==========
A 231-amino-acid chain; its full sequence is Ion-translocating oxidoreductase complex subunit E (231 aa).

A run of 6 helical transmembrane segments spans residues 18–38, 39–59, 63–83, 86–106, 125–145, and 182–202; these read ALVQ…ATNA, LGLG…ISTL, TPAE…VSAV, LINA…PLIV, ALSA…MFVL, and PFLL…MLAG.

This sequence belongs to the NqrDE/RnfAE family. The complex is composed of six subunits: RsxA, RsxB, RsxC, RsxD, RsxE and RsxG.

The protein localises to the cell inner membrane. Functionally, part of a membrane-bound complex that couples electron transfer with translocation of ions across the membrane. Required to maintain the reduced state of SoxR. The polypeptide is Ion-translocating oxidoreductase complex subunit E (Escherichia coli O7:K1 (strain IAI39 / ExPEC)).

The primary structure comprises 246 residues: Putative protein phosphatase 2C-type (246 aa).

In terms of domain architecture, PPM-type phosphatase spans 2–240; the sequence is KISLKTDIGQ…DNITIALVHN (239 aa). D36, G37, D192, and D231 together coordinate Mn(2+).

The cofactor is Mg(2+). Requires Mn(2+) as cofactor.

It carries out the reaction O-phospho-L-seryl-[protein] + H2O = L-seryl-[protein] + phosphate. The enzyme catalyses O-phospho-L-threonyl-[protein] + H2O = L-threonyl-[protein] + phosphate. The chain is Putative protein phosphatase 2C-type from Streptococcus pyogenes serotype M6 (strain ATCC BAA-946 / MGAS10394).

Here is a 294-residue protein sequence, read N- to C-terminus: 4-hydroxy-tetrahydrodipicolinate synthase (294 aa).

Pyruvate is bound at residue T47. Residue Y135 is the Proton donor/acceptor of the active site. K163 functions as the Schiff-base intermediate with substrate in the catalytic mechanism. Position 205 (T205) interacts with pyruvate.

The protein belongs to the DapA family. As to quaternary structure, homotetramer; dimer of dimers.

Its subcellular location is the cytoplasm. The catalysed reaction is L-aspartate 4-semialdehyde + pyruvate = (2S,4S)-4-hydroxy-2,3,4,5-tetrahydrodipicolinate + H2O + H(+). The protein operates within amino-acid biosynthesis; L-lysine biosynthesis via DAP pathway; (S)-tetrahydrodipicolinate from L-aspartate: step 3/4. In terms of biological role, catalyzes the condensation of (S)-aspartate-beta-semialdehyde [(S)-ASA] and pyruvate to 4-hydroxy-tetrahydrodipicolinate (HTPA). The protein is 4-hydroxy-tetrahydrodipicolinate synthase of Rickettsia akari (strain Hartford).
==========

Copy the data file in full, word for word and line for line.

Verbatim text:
A 231-amino-acid chain; its full sequence is Ion-translocating oxidoreductase complex subunit E (231 aa).

A run of 6 helical transmembrane segments spans residues 18–38, 39–59, 63–83, 86–106, 125–145, and 182–202; these read ALVQ…ATNA, LGLG…ISTL, TPAE…VSAV, LINA…PLIV, ALSA…MFVL, and PFLL…MLAG.

This sequence belongs to the NqrDE/RnfAE family. The complex is composed of six subunits: RsxA, RsxB, RsxC, RsxD, RsxE and RsxG.

The protein localises to the cell inner membrane. Functionally, part of a membrane-bound complex that couples electron transfer with translocation of ions across the membrane. Required to maintain the reduced state of SoxR. The polypeptide is Ion-translocating oxidoreductase complex subunit E (Escherichia coli O7:K1 (strain IAI39 / ExPEC)).

The primary structure comprises 246 residues: Putative protein phosphatase 2C-type (246 aa).

In terms of domain architecture, PPM-type phosphatase spans 2–240; the sequence is KISLKTDIGQ…DNITIALVHN (239 aa). D36, G37, D192, and D231 together coordinate Mn(2+).

The cofactor is Mg(2+). Requires Mn(2+) as cofactor.

It carries out the reaction O-phospho-L-seryl-[protein] + H2O = L-seryl-[protein] + phosphate. The enzyme catalyses O-phospho-L-threonyl-[protein] + H2O = L-threonyl-[protein] + phosphate. The chain is Putative protein phosphatase 2C-type from Streptococcus pyogenes serotype M6 (strain ATCC BAA-946 / MGAS10394).

Here is a 294-residue protein sequence, read N- to C-terminus: 4-hydroxy-tetrahydrodipicolinate synthase (294 aa).

Pyruvate is bound at residue T47. Residue Y135 is the Proton donor/acceptor of the active site. K163 functions as the Schiff-base intermediate with substrate in the catalytic mechanism. Position 205 (T205) interacts with pyruvate.

The protein belongs to the DapA family. As to quaternary structure, homotetramer; dimer of dimers.

Its subcellular location is the cytoplasm. The catalysed reaction is L-aspartate 4-semialdehyde + pyruvate = (2S,4S)-4-hydroxy-2,3,4,5-tetrahydrodipicolinate + H2O + H(+). The protein operates within amino-acid biosynthesis; L-lysine biosynthesis via DAP pathway; (S)-tetrahydrodipicolinate from L-aspartate: step 3/4. In terms of biological role, catalyzes the condensation of (S)-aspartate-beta-semialdehyde [(S)-ASA] and pyruvate to 4-hydroxy-tetrahydrodipicolinate (HTPA). The protein is 4-hydroxy-tetrahydrodipicolinate synthase of Rickettsia akari (strain Hartford).